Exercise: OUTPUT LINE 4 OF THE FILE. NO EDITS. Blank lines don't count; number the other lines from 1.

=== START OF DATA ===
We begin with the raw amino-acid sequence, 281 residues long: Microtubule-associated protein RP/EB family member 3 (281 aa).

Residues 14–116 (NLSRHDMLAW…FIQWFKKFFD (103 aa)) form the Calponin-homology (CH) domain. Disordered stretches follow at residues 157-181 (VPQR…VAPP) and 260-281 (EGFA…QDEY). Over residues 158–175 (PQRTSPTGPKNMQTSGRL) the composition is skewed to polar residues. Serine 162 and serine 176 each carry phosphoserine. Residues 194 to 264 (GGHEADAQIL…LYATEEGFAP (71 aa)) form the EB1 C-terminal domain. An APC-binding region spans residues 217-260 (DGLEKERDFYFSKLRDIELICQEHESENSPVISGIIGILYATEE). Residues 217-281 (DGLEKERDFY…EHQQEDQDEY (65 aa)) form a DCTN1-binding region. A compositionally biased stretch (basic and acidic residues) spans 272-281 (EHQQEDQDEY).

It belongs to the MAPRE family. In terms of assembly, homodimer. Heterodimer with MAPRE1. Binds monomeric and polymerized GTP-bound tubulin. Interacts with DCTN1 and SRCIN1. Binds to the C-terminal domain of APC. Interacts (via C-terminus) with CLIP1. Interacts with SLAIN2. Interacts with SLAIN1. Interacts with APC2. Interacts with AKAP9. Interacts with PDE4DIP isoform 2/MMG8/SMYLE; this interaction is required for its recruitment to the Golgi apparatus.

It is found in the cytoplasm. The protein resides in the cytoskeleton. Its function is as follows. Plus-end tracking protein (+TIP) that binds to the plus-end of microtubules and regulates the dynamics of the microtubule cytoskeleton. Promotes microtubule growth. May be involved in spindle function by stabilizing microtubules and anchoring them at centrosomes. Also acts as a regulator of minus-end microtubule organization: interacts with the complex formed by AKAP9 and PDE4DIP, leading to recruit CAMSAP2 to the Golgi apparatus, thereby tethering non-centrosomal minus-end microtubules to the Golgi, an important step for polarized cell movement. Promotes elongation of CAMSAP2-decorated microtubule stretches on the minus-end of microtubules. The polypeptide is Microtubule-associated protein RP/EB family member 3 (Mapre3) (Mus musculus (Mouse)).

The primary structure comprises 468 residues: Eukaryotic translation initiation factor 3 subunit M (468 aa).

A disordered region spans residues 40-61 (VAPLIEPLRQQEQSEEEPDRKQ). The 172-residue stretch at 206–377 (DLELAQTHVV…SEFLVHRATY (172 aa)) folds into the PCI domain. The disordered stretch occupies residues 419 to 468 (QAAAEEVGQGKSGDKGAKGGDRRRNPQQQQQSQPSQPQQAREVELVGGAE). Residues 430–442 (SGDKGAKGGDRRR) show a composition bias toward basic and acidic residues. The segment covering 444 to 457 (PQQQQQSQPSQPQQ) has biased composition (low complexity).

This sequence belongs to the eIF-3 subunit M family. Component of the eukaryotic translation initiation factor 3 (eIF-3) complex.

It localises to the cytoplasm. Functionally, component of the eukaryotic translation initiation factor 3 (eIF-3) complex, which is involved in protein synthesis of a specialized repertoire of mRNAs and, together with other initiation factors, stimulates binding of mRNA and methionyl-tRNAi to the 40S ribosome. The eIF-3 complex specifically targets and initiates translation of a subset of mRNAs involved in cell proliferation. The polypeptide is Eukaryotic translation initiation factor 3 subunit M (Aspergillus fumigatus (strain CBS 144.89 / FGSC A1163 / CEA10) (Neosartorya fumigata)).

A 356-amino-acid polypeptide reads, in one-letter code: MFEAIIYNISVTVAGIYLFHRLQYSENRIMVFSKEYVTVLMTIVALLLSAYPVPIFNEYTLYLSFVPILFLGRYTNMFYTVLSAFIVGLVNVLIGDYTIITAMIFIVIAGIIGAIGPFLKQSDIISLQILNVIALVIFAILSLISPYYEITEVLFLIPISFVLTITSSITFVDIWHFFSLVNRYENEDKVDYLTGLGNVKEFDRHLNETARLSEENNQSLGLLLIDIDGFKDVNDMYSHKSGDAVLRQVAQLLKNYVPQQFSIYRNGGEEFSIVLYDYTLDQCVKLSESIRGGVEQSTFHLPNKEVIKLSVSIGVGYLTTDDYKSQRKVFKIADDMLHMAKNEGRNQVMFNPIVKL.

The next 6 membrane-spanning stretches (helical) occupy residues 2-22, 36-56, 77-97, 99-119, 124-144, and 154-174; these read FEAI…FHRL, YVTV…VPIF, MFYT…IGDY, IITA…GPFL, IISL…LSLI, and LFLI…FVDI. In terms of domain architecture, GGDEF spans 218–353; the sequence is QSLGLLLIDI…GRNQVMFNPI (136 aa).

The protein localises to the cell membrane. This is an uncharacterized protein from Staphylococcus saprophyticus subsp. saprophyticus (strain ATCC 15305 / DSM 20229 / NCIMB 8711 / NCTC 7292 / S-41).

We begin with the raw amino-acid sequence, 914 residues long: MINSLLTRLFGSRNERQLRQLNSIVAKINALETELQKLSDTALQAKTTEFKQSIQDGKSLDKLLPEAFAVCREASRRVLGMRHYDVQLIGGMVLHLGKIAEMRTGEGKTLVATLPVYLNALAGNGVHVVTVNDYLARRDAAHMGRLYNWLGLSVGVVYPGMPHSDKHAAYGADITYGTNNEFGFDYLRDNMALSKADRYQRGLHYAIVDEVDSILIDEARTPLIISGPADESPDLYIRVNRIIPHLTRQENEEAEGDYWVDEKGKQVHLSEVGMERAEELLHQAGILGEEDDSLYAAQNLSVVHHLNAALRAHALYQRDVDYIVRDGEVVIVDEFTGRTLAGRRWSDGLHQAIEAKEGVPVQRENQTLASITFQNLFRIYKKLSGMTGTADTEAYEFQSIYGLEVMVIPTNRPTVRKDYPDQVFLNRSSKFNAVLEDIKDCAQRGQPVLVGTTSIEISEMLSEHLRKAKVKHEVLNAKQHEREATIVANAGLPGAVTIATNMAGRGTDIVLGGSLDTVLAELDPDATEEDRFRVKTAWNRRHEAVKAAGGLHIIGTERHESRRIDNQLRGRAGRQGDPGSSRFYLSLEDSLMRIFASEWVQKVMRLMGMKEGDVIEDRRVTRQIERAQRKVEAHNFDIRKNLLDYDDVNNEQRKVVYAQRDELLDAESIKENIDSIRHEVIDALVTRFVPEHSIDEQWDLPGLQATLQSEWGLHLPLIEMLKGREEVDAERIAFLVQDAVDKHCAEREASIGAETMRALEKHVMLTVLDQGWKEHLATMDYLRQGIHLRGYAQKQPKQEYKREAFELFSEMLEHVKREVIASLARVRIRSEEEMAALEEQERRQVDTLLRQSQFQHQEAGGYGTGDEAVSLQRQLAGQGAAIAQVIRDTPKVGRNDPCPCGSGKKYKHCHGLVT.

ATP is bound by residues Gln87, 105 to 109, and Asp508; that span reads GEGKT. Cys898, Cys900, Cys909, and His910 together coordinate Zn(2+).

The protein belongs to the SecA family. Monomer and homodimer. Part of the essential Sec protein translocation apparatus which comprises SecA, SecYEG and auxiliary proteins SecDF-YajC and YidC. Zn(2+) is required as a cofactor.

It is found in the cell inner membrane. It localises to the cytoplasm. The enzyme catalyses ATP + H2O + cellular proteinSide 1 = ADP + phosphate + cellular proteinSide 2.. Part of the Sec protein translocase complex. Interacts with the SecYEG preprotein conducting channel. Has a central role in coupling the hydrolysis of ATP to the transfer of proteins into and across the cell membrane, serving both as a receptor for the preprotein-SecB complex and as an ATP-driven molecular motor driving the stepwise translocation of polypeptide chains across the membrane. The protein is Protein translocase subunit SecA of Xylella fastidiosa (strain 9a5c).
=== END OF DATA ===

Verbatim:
It is found in the cytoplasm. The protein resides in the cytoskeleton. Its function is as follows. Plus-end tracking protein (+TIP) that binds to the plus-end of microtubules and regulates the dynamics of the microtubule cytoskeleton. Promotes microtubule growth. May be involved in spindle function by stabilizing microtubules and anchoring them at centrosomes. Also acts as a regulator of minus-end microtubule organization: interacts with the complex formed by AKAP9 and PDE4DIP, leading to recruit CAMSAP2 to the Golgi apparatus, thereby tethering non-centrosomal minus-end microtubules to the Golgi, an important step for polarized cell movement. Promotes elongation of CAMSAP2-decorated microtubule stretches on the minus-end of microtubules. The polypeptide is Microtubule-associated protein RP/EB family member 3 (Mapre3) (Mus musculus (Mouse)).